This particular ride was a rolling hills ride in Maui, Hawaii. Here are some of the things I liked about this ride. The scenery is incredible. How cool would it be to go to Hawaii to ride your bike? Just looking at the views as you are riding is enough to make the time go by quickly. It was very easy for me to visualize me hammering over the beautiful countryside of the “Big Island”. You have the option to listen to a coach guide you through the ride or you can mute him if you want. The same goes for music, you can listen to music they provide or you can blast your iPod as usual. I really liked the music selection. The coach does a really good job of coaching you as you approach the rollers, helping you to feel like you are there. He also does a great job of motivating and encouraging you to stay on target. The goal of this particular ride is to sustain your target heart rate. I chose to keep mine around 75-80% of my max heart rate given the fact that I’d just completed a hard interval class in the previous hour. The coach also did a great job of reminding you to stay focused and to stay on target. I like that because, especially indoors, you can easily allow your HR to go too high or to drop down too low if you’re not paying close attention. He helps you stay focused. There’s not too much instruction, just enough to let you know what’s going on. Additionally, there is a bonus Yoga tract on this particular DVD. I have found this to be extremely beneficial. As a cyclist, I have neglected to stretch properly over the years and it has just recently started causing big problems for me. I am convinced that you have to stretch or else you are an injury waiting to happen. These bonus tracts are awesome.

Here are a few things that I would recommend adding or changing. One of the participants this morning was new to indoor cycling and cycling in general. After the class I asked him for some feedback and he said that he would have liked more instruction up front. There is not a lot of instruction or coaching during warm up and I think that’s a perfect opportunity to set the stage for the ride. It will be different if you purchase these DVD’s and are able to read the instructions and box they come in but for many people who don’t read the instructions, like ALL men, more guidance up front would be helpful. I also really liked when you could see another cyclist in the picture. In fact, I want to be that guy for the next DVD! ;) I liked it when you could see a rider in front of you or behind you. It helped to see his cadence, his speed, his body position on the bike. I liked that but think there should be a lot more. In fact, I think it would be good if you could see a rider or even a group of riders the entire ride. It made it feel a little more realistic, almost as if you were on a group ride or something. The last thing I’ll say that I would improve is the coach’s tone and voice inflection. Maybe it’s because I have some experience in announcing certain sporting events and love that stuff, but I feel like he could have been a little more enthusiastic in his voice. His voice was good, but could have articulated and annunciated and not been as monotone.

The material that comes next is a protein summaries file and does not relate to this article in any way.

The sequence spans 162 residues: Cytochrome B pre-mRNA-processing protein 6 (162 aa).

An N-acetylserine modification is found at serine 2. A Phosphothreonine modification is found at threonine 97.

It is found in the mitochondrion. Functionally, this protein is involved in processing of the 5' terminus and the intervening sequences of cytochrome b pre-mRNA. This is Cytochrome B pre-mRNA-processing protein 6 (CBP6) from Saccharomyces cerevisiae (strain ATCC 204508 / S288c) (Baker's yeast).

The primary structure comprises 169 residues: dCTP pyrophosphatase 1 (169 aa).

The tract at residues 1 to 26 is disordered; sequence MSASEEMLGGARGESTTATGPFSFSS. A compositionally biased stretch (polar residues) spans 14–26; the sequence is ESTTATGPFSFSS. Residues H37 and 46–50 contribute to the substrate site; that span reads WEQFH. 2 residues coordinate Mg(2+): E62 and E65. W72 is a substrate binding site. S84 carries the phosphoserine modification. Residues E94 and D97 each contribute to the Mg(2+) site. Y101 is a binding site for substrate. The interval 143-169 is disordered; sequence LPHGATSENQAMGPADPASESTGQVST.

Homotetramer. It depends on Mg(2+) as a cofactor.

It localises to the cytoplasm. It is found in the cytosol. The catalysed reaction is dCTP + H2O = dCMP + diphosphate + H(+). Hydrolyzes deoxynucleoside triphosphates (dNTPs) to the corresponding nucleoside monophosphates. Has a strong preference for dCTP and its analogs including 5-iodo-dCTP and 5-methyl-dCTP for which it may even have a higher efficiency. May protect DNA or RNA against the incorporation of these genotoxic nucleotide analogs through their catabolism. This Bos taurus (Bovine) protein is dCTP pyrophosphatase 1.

Overall, I liked this ride. I thought it was very professional and nicely done. You can tell the folks who produced this video knew what they were doing and aren’t just trying to sell you another gimmick. I don’t think they are going to throw in a set of ginsu knives for buying these DVD’s and that’s a good thing. They are practical and very realistic which makes for a great tool for indoor training. If you do any training indoors, I highly recommend you take a look at these DVD’s. Go check out their website. I think this is a great tool to help you endure those long hours on the trainer. Check it out!

Could Have, Should Have, Would Have